1700 Northampton from Trumbull

The First Bridge Over the Mill River

Six years later, in 1660, settlers crossed the Mill River at South Street and laid out house lots on Maple (now called Conz) and Fruit Streets on uplands bordering the Manhan Meadows to the east and next to a low-lying area called Licking Water that ran through the area now occupied by the Round House.  The historian J.R. Trumbull took the trouble to map all the house lots that existed in 1700, and from his map we can see the initial layout of the town and its relationship to the Mill River.

However, the first bridge over the Mill was not constructed until 1673, no doubt because the settlers were squabbling over who should pay.  According to the town meeting notes of December 9, 1662 the town “voted affirmatively that they will build a bridg ouer the Mill River:  that is when the meeting house is finished so as is comfortable to meet in likewise this vote satisfied the inhabitants on the other side for the present: also they haue liberty in the meane time to build a bridg if they see cause: So they are freed from working in the common highways til the town do build a bridg ther.”[i]  Bridges, of course, need upkeep, and, as we shall soon see, tend to be short-lived due to floods, such as the one in 1691, which damaged the South Street Bridge.  Apparently nothing was done for several years, so the town chose Joseph Parsons and Enos Kingsley to “make good foot Bridges ouer the Mill riuer so as to Sute the Inhabitants on that sied of the riuer vpon the Towne charge in a way of proportion As we repair other high waies.”  Even then, no work had begun, so in 1698 the inhabitants of Fruit and Maple Street apparently took the matter all the way to the Court of General Sessions (the colonial legislature), which required Mr. Parsons and Mr. Kingsley “to repair and make good the bridge at the town’s charge and call out men to work,” upon a penalty of 2 shillings 8 pence a day should no work be done.[ii]  The South Street Bridge is but one disagreement of what will be many in this town of contentious citizens.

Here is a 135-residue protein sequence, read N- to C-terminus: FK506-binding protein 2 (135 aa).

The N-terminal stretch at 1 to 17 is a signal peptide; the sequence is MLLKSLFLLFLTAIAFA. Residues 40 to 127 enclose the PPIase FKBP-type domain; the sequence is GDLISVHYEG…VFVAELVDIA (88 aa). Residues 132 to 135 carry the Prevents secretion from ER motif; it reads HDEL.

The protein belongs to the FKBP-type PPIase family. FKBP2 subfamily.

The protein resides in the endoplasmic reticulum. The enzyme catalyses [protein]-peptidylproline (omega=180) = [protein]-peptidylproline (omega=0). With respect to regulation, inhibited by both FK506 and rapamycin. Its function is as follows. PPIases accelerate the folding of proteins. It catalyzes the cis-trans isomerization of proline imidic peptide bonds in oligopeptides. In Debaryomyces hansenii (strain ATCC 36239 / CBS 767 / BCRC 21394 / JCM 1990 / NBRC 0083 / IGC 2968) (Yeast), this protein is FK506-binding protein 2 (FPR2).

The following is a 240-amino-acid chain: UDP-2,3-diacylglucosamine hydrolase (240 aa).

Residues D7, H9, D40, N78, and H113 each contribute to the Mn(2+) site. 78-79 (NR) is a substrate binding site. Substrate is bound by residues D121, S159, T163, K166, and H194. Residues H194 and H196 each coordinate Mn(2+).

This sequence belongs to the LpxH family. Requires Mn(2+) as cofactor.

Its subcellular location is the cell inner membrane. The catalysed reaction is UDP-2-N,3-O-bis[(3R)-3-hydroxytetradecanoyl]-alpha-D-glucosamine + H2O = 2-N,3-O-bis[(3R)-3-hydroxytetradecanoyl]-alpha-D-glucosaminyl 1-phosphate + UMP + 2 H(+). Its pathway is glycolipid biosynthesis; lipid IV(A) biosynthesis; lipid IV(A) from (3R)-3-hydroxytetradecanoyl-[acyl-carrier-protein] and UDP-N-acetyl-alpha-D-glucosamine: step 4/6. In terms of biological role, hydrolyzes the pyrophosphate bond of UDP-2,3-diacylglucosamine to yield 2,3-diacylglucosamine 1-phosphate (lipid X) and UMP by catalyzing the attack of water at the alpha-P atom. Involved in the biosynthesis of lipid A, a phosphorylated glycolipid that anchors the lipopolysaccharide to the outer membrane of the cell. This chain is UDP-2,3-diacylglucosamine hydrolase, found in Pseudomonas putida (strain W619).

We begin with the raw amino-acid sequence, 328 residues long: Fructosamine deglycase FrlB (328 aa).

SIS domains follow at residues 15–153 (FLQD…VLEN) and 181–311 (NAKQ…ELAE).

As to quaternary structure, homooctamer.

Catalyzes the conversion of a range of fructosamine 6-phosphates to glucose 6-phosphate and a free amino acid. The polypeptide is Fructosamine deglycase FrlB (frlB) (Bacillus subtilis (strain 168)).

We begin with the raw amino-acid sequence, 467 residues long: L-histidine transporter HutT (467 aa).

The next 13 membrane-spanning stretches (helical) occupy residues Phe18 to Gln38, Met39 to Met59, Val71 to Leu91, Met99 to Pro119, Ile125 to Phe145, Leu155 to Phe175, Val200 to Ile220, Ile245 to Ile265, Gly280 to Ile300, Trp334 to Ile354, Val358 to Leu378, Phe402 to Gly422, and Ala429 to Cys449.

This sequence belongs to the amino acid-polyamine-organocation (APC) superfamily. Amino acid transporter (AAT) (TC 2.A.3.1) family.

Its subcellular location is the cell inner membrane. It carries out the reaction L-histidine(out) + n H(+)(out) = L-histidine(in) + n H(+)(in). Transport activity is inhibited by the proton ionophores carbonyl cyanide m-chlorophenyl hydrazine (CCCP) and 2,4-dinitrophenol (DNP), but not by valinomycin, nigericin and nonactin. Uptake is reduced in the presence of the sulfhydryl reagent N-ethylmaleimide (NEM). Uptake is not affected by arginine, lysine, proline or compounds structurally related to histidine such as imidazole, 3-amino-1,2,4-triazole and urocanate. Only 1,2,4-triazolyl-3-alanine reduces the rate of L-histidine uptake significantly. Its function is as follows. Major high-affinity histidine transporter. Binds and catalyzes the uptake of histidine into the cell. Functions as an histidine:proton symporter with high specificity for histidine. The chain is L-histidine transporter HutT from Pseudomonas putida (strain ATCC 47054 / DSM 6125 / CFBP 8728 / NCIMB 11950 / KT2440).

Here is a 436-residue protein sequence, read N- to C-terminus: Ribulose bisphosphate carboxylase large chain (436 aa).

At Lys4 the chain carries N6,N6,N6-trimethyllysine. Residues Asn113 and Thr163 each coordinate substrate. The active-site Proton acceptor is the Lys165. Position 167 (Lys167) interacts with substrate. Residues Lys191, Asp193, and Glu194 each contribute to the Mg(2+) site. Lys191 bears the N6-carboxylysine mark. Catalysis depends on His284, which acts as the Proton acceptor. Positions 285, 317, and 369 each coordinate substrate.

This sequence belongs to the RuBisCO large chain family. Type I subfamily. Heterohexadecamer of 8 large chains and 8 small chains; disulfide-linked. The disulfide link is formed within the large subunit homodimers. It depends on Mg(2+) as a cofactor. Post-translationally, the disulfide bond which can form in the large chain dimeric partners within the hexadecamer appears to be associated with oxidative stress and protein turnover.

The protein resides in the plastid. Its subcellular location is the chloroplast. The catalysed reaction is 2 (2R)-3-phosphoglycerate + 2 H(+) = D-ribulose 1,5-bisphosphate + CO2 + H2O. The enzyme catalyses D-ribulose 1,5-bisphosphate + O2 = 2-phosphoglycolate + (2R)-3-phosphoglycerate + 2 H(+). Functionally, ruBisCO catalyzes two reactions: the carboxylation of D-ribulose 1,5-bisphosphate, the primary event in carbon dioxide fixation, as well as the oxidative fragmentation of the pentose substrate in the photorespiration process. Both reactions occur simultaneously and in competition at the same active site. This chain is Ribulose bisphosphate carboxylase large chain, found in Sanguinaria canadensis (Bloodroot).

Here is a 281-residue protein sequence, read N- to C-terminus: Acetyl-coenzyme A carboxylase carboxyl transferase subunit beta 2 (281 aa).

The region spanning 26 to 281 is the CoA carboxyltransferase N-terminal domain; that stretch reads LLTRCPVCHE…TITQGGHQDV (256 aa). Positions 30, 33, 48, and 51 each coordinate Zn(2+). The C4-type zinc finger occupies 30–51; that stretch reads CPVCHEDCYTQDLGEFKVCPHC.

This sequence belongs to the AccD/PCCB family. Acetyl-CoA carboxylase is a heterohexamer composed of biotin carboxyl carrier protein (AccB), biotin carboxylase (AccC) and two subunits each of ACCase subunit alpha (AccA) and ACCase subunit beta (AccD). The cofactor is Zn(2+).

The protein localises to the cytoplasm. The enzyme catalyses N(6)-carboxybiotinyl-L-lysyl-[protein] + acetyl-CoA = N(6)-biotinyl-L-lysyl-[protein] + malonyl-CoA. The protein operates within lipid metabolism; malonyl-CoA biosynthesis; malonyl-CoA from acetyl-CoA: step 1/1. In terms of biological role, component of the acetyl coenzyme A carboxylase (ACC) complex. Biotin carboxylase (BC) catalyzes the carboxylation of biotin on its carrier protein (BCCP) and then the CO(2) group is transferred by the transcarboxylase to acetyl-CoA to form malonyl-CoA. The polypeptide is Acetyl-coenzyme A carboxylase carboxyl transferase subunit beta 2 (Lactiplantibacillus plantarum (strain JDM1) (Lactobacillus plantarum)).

Endnotes

[ii] Trumbull, vol. 1, 130

[iii] Trumbull, vol. 1, 452